Virtual Human Initiative

Validation of many simulation models involves experimental testing on a physical model. For biological systems, much of this testing is done at ORNL's Mouse House.

Virtual Human Initiative

The Virtual Human will integrate data, biophysical (and other) models, and advanced computational algorithms into a research environment used to investigate human responses to stimuli. This effort will go far beyond the visualization of anatomy produced by the Visible Human Project to incorporate physics (such as mechanical and electrical properties of tissue) and biology (from physiological to biochemical information) into a platform so that responses to varied stimuli (biological, chemical, physical, and--it is hoped--psychological) can be predicted and results viewed.

Neural Control of Breathing and Heartbeat

Breathing and heartbeat are continually adjusted to match an individual's needs. Brainstem neural circuits called central pattern generators (CPGs) establish respiratory and heartbeat patterns. Mechanoreceptors, bloodstream chemoreceptors, and other neural circuits, provide feedback to regulate these patterns. ORNL researchers are developing an integrated model of the respiratory and heartbeat circuitry that controls oxygen and carbon dioxide blood gas levels. The eventual goal is the description of both normal and abnormal breathing patterns.

Output from Heart pressure-volume model
Virtual Human Respiratory System Model

The Virtual Human Respiratory System Model, a current ORNL Laboratory-directed R&D project, is representative of model integration challenges in the larger Virtual Human Initiative. It integrates a specific anatomical organ model (the lung) along with physiological models (respiratory and cardiovascular), in a heterogeneous computational grid environment.

Conditions modeled will include normal lung, asthmatic lung, and pneumothorax (punctured lung). The lung sound profiles generated will compare to actual human lung sounds recorded in diagnostic examinations.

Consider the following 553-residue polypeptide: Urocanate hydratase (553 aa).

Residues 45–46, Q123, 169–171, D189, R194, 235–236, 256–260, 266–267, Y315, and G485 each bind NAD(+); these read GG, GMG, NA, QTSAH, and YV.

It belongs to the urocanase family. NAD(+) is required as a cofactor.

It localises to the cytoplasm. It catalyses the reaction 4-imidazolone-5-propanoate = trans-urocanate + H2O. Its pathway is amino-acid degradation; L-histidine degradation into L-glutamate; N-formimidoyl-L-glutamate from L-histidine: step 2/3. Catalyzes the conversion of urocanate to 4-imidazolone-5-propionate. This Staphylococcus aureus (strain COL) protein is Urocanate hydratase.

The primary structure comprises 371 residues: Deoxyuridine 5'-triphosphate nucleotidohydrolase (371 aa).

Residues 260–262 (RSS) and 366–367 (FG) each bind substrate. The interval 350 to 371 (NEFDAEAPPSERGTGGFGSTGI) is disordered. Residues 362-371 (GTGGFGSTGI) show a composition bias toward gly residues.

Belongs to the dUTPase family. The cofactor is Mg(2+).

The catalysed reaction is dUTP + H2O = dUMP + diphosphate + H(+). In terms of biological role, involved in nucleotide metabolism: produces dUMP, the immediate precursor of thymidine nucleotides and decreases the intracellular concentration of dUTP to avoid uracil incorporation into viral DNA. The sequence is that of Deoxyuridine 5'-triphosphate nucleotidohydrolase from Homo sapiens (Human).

The grid environment may consist of parallel supercomputers, workstations, high performance networks, high performance storage systems, and high end interactive visualization systems These resources can be integrated using software elements such as MPI, Globus, and Netsolve which support the multiple languages (e.g. Java, C, C++, Fortran), typically used in the development of human component models.

Collaborators: University of Tennessee, University of Kentucky, Boston University, Vanderbilt University, Walter Reed Medical Center

Virtual Mouse

How will we get data for the Virtual Human? There is a world of data not currently available from humans using noninvasive measurement methods. We take the mouse for the prototype since its genetic characteristics and gene funtions have been and are still being so throughly studied. Where mice are not the best human model, we will have to pick the species that provides the best surrogate for human physiology or disease processes. Areas of study include:

  • normal animals
  • specific induced diseases in animals
  • specific genetic types
Conventional medical computed tomography systems have spatial resolutions on the order of 1-2 mm; MicroCAT produces reconstructed images with spatial resolutions less than 0.1 mm. This allows researchers to study the skeleton and internal organs of mice with the same relative accuracy available to physicians studying human physiology.

Thus the "Virtual Mouse" will be

  • a science tool
  • a gateway to the human model for experimental data
  • a means of determining what information is necessary rather than what information is easy to obtain
  • a test bed for advanced data acquisition and analysis tools, such as injectable multifunction sensors and non-linear data analysis and fusion

caption:Mouse skeleton segmented from CAT data.

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